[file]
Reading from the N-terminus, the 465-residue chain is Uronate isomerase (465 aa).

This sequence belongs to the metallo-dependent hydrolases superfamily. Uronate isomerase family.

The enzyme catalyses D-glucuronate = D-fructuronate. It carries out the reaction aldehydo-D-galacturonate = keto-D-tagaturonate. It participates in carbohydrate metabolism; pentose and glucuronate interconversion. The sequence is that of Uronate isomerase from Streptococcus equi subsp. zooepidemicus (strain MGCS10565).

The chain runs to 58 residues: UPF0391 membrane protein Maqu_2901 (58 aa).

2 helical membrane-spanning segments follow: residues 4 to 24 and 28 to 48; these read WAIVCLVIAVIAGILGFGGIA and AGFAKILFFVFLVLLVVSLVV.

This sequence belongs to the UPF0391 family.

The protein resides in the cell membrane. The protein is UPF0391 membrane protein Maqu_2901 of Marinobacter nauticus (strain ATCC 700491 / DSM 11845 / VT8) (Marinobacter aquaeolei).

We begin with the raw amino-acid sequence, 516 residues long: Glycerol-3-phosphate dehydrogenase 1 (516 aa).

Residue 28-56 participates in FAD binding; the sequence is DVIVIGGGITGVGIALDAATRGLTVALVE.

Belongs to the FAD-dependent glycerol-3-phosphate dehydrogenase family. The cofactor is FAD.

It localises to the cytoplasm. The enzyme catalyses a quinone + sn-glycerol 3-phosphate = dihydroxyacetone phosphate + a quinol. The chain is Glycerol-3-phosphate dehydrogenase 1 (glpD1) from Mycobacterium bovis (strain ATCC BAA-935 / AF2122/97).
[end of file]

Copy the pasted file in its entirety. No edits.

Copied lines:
Reading from the N-terminus, the 465-residue chain is Uronate isomerase (465 aa).

This sequence belongs to the metallo-dependent hydrolases superfamily. Uronate isomerase family.

The enzyme catalyses D-glucuronate = D-fructuronate. It carries out the reaction aldehydo-D-galacturonate = keto-D-tagaturonate. It participates in carbohydrate metabolism; pentose and glucuronate interconversion. The sequence is that of Uronate isomerase from Streptococcus equi subsp. zooepidemicus (strain MGCS10565).

The chain runs to 58 residues: UPF0391 membrane protein Maqu_2901 (58 aa).

2 helical membrane-spanning segments follow: residues 4 to 24 and 28 to 48; these read WAIVCLVIAVIAGILGFGGIA and AGFAKILFFVFLVLLVVSLVV.

This sequence belongs to the UPF0391 family.

The protein resides in the cell membrane. The protein is UPF0391 membrane protein Maqu_2901 of Marinobacter nauticus (strain ATCC 700491 / DSM 11845 / VT8) (Marinobacter aquaeolei).

We begin with the raw amino-acid sequence, 516 residues long: Glycerol-3-phosphate dehydrogenase 1 (516 aa).

Residue 28-56 participates in FAD binding; the sequence is DVIVIGGGITGVGIALDAATRGLTVALVE.

Belongs to the FAD-dependent glycerol-3-phosphate dehydrogenase family. The cofactor is FAD.

It localises to the cytoplasm. The enzyme catalyses a quinone + sn-glycerol 3-phosphate = dihydroxyacetone phosphate + a quinol. The chain is Glycerol-3-phosphate dehydrogenase 1 (glpD1) from Mycobacterium bovis (strain ATCC BAA-935 / AF2122/97).